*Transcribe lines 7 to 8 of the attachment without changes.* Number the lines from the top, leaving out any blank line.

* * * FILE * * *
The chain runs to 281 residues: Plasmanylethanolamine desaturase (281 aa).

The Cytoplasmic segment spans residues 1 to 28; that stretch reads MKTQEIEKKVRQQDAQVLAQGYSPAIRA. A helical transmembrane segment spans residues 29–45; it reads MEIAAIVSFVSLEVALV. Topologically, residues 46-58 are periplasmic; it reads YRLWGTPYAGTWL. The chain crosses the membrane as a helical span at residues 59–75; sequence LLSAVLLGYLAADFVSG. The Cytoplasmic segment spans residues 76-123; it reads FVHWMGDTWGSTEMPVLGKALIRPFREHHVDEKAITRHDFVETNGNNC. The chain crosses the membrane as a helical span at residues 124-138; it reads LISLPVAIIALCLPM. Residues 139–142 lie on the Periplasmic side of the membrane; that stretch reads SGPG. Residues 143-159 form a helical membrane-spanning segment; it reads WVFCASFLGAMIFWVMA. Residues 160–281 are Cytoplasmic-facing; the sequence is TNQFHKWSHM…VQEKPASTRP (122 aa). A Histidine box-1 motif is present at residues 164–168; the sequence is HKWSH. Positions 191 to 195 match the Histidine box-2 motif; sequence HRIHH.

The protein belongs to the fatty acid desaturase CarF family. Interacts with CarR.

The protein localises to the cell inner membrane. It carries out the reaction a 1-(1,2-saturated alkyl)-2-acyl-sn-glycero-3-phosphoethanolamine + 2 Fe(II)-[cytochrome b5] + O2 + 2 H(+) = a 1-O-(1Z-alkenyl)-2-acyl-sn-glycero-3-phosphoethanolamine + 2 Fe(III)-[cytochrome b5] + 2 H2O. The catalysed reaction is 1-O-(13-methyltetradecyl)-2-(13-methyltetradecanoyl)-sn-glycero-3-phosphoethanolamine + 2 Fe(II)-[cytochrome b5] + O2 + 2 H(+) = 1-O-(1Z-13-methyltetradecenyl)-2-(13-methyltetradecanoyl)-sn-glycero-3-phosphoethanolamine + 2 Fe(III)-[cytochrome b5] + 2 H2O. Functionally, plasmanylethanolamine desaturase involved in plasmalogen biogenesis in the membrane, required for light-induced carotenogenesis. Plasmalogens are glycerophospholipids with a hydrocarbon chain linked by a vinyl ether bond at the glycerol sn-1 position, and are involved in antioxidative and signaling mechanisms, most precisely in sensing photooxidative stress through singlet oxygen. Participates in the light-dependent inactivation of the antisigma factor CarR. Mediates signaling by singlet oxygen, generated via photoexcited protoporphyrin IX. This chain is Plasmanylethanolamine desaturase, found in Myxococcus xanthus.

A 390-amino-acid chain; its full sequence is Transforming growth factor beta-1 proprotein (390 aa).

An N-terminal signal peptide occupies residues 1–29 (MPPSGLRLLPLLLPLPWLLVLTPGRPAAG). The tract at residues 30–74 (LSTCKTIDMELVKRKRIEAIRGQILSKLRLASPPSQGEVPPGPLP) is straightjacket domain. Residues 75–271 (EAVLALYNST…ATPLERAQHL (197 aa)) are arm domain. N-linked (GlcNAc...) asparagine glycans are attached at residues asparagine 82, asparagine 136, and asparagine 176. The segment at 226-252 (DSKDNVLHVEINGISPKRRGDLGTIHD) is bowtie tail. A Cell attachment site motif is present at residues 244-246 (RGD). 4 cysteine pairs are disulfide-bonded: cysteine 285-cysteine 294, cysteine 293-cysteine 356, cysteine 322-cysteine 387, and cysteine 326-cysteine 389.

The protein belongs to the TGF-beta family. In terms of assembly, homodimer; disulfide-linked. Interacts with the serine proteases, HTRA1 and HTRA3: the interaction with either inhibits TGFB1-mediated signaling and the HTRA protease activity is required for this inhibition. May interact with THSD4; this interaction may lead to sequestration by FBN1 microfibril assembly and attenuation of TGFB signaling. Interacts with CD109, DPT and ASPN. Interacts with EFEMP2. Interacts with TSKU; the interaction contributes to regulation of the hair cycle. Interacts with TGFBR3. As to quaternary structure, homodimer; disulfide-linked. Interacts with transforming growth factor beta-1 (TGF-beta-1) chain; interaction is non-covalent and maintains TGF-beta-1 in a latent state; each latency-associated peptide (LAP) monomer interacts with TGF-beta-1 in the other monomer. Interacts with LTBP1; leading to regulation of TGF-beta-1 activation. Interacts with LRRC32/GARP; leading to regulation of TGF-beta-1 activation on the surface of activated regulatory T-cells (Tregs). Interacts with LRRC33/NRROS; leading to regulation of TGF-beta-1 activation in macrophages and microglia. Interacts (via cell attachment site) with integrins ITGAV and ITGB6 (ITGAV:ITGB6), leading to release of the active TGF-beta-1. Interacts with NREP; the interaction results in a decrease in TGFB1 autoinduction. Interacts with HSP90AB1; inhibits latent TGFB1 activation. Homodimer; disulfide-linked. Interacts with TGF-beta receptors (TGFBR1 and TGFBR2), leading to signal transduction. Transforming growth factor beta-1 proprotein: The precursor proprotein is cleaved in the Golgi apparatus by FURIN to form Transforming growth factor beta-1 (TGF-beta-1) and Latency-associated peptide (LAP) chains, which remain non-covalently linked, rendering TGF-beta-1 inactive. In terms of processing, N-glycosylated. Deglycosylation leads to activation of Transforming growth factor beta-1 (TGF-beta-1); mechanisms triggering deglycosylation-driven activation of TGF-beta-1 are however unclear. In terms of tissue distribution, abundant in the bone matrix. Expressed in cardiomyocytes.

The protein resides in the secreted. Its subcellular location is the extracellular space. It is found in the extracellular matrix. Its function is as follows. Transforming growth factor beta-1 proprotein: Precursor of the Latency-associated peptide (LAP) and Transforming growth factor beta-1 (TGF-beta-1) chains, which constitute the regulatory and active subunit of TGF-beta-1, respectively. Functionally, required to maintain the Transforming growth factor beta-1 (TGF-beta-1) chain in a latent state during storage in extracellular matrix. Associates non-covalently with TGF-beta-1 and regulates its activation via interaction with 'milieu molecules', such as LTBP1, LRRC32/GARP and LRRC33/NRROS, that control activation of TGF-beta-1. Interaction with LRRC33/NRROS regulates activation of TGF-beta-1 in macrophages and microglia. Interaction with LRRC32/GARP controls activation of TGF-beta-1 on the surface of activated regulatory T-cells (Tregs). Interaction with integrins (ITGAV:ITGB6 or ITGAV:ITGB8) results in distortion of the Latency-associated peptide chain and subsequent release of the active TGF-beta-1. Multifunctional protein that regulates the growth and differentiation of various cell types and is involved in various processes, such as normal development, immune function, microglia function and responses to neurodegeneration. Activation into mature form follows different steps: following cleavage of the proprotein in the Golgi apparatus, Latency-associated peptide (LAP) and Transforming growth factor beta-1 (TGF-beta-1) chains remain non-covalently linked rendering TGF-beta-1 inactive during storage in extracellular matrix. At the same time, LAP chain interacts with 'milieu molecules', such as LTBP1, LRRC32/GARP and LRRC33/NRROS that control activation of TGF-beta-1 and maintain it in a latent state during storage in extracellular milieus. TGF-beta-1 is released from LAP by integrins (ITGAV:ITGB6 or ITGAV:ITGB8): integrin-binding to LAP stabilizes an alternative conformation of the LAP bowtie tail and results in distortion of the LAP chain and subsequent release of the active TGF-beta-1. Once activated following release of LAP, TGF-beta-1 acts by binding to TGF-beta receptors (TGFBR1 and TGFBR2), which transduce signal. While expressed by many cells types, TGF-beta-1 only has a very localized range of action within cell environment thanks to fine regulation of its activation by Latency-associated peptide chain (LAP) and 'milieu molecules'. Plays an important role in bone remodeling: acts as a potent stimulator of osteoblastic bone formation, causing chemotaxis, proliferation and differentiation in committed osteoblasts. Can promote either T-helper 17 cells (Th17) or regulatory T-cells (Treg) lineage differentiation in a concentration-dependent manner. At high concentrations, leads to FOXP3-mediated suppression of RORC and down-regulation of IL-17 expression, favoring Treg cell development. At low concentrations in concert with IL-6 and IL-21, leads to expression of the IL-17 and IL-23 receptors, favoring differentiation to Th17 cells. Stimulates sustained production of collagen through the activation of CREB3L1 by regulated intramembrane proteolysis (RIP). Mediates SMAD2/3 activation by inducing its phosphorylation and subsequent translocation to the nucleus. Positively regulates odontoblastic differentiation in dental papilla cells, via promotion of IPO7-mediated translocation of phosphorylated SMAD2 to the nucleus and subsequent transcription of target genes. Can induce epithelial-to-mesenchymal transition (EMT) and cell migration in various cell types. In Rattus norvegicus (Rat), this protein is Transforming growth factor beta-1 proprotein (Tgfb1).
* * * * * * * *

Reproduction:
The protein belongs to the TGF-beta family. In terms of assembly, homodimer; disulfide-linked. Interacts with the serine proteases, HTRA1 and HTRA3: the interaction with either inhibits TGFB1-mediated signaling and the HTRA protease activity is required for this inhibition. May interact with THSD4; this interaction may lead to sequestration by FBN1 microfibril assembly and attenuation of TGFB signaling. Interacts with CD109, DPT and ASPN. Interacts with EFEMP2. Interacts with TSKU; the interaction contributes to regulation of the hair cycle. Interacts with TGFBR3. As to quaternary structure, homodimer; disulfide-linked. Interacts with transforming growth factor beta-1 (TGF-beta-1) chain; interaction is non-covalent and maintains TGF-beta-1 in a latent state; each latency-associated peptide (LAP) monomer interacts with TGF-beta-1 in the other monomer. Interacts with LTBP1; leading to regulation of TGF-beta-1 activation. Interacts with LRRC32/GARP; leading to regulation of TGF-beta-1 activation on the surface of activated regulatory T-cells (Tregs). Interacts with LRRC33/NRROS; leading to regulation of TGF-beta-1 activation in macrophages and microglia. Interacts (via cell attachment site) with integrins ITGAV and ITGB6 (ITGAV:ITGB6), leading to release of the active TGF-beta-1. Interacts with NREP; the interaction results in a decrease in TGFB1 autoinduction. Interacts with HSP90AB1; inhibits latent TGFB1 activation. Homodimer; disulfide-linked. Interacts with TGF-beta receptors (TGFBR1 and TGFBR2), leading to signal transduction. Transforming growth factor beta-1 proprotein: The precursor proprotein is cleaved in the Golgi apparatus by FURIN to form Transforming growth factor beta-1 (TGF-beta-1) and Latency-associated peptide (LAP) chains, which remain non-covalently linked, rendering TGF-beta-1 inactive. In terms of processing, N-glycosylated. Deglycosylation leads to activation of Transforming growth factor beta-1 (TGF-beta-1); mechanisms triggering deglycosylation-driven activation of TGF-beta-1 are however unclear. In terms of tissue distribution, abundant in the bone matrix. Expressed in cardiomyocytes.

The protein resides in the secreted. Its subcellular location is the extracellular space. It is found in the extracellular matrix. Its function is as follows. Transforming growth factor beta-1 proprotein: Precursor of the Latency-associated peptide (LAP) and Transforming growth factor beta-1 (TGF-beta-1) chains, which constitute the regulatory and active subunit of TGF-beta-1, respectively. Functionally, required to maintain the Transforming growth factor beta-1 (TGF-beta-1) chain in a latent state during storage in extracellular matrix. Associates non-covalently with TGF-beta-1 and regulates its activation via interaction with 'milieu molecules', such as LTBP1, LRRC32/GARP and LRRC33/NRROS, that control activation of TGF-beta-1. Interaction with LRRC33/NRROS regulates activation of TGF-beta-1 in macrophages and microglia. Interaction with LRRC32/GARP controls activation of TGF-beta-1 on the surface of activated regulatory T-cells (Tregs). Interaction with integrins (ITGAV:ITGB6 or ITGAV:ITGB8) results in distortion of the Latency-associated peptide chain and subsequent release of the active TGF-beta-1. Multifunctional protein that regulates the growth and differentiation of various cell types and is involved in various processes, such as normal development, immune function, microglia function and responses to neurodegeneration. Activation into mature form follows different steps: following cleavage of the proprotein in the Golgi apparatus, Latency-associated peptide (LAP) and Transforming growth factor beta-1 (TGF-beta-1) chains remain non-covalently linked rendering TGF-beta-1 inactive during storage in extracellular matrix. At the same time, LAP chain interacts with 'milieu molecules', such as LTBP1, LRRC32/GARP and LRRC33/NRROS that control activation of TGF-beta-1 and maintain it in a latent state during storage in extracellular milieus. TGF-beta-1 is released from LAP by integrins (ITGAV:ITGB6 or ITGAV:ITGB8): integrin-binding to LAP stabilizes an alternative conformation of the LAP bowtie tail and results in distortion of the LAP chain and subsequent release of the active TGF-beta-1. Once activated following release of LAP, TGF-beta-1 acts by binding to TGF-beta receptors (TGFBR1 and TGFBR2), which transduce signal. While expressed by many cells types, TGF-beta-1 only has a very localized range of action within cell environment thanks to fine regulation of its activation by Latency-associated peptide chain (LAP) and 'milieu molecules'. Plays an important role in bone remodeling: acts as a potent stimulator of osteoblastic bone formation, causing chemotaxis, proliferation and differentiation in committed osteoblasts. Can promote either T-helper 17 cells (Th17) or regulatory T-cells (Treg) lineage differentiation in a concentration-dependent manner. At high concentrations, leads to FOXP3-mediated suppression of RORC and down-regulation of IL-17 expression, favoring Treg cell development. At low concentrations in concert with IL-6 and IL-21, leads to expression of the IL-17 and IL-23 receptors, favoring differentiation to Th17 cells. Stimulates sustained production of collagen through the activation of CREB3L1 by regulated intramembrane proteolysis (RIP). Mediates SMAD2/3 activation by inducing its phosphorylation and subsequent translocation to the nucleus. Positively regulates odontoblastic differentiation in dental papilla cells, via promotion of IPO7-mediated translocation of phosphorylated SMAD2 to the nucleus and subsequent transcription of target genes. Can induce epithelial-to-mesenchymal transition (EMT) and cell migration in various cell types. In Rattus norvegicus (Rat), this protein is Transforming growth factor beta-1 proprotein (Tgfb1).